Fratton Park the most troubled ground in football? Portsmouth’s home is a proud bearpit not a threat

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Pompey fans creating the atmosphere Fratton Park is known for.

It was a bygone era, a period when the experience of attending a football match was not what it is today across the country.

Trouble at games was a common occurrence, a shiner a badge of honour from a trip on the road in some quarters.

But this was all a very long time ago.

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Even back then, however, even in the 80s Thatcher era when the football fan was treated with contempt and caged behind fences, Fratton Park never felt an unsafe place.

In 35 years of making the pilgrimage to the grand, old girl as a child, young adult and Pompey writer I’ve never sensed a threat or felt fear.

Which makes the report branding the Blues’ home the most troubled in English football a little jarring.

The report, commissioned by betting site Odds-Comparison.com, yesterday concluded the Blues’ home experienced the most reported crimes of any ground in England.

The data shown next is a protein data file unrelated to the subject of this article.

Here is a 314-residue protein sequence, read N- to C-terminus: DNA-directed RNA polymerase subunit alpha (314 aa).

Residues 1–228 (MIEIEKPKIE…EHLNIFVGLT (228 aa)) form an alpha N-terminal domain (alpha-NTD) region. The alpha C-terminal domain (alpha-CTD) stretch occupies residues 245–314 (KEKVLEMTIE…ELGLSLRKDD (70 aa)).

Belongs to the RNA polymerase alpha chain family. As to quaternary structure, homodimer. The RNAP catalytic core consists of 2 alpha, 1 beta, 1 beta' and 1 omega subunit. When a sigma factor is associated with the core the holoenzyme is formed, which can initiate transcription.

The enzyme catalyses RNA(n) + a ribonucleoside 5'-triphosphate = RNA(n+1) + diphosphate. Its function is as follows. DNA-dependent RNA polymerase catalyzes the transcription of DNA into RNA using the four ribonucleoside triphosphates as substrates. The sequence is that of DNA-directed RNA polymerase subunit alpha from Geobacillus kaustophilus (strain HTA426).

The feeling is that statement is not one echoed by those who regularly visit PO4 on a matchday.

So perhaps it’s worth scratching a little deeper on how that label was reached by those who carried out the work.

As stated when The News outlined the reports findings, it tallies football-related crimes and general crimes within the vicinity of the stadium since the 2014-15 season.

A formula was then followed to weight the findings evenly between smaller and larger stadiums, before arriving at a final average score.

That approach saw Fratton Park topping the table, comprising 197 football-related crimes and 5,546 general crimes.

The immediate thought here was that would weight the findings towards grounds in urban areas.

And with Pompey’s home smack bang in the middle of the second most-densely populated city in the country with houses on two sides and a supermarket behind a third, these were other significant considerations.

Clearly the report was trying to find a way to factor in incidents we saw at the Stade de France last month, as locals attacked Real Madrid and Liverpool fans in the Champions League final. But such methodology arrives with its flaws.

Of course, there will be those who use the report’s findings as a badge of honour, the Green Street-glamour afforded football violence is still there.

But with so much being done to make Fratton a home fit for a 21st century family football experience, it’s also undermining the hard work being carried out on that front.

The Hampshire Police Football Unit feel the Pompey fans’ behaviour in recent seasons has been largely impressive, with a fine relationship with the police.

Fratton Park rightly has a standing throughout the football world as one of the most intimidating places for teams to visit. It’s an old school, bearpit with a raucous atmosphere few of its peers can match.

It’s a status Pompey fans can rightly be proud of for creating. But a place for football supporters to fear for their safety? That’s just not the case.



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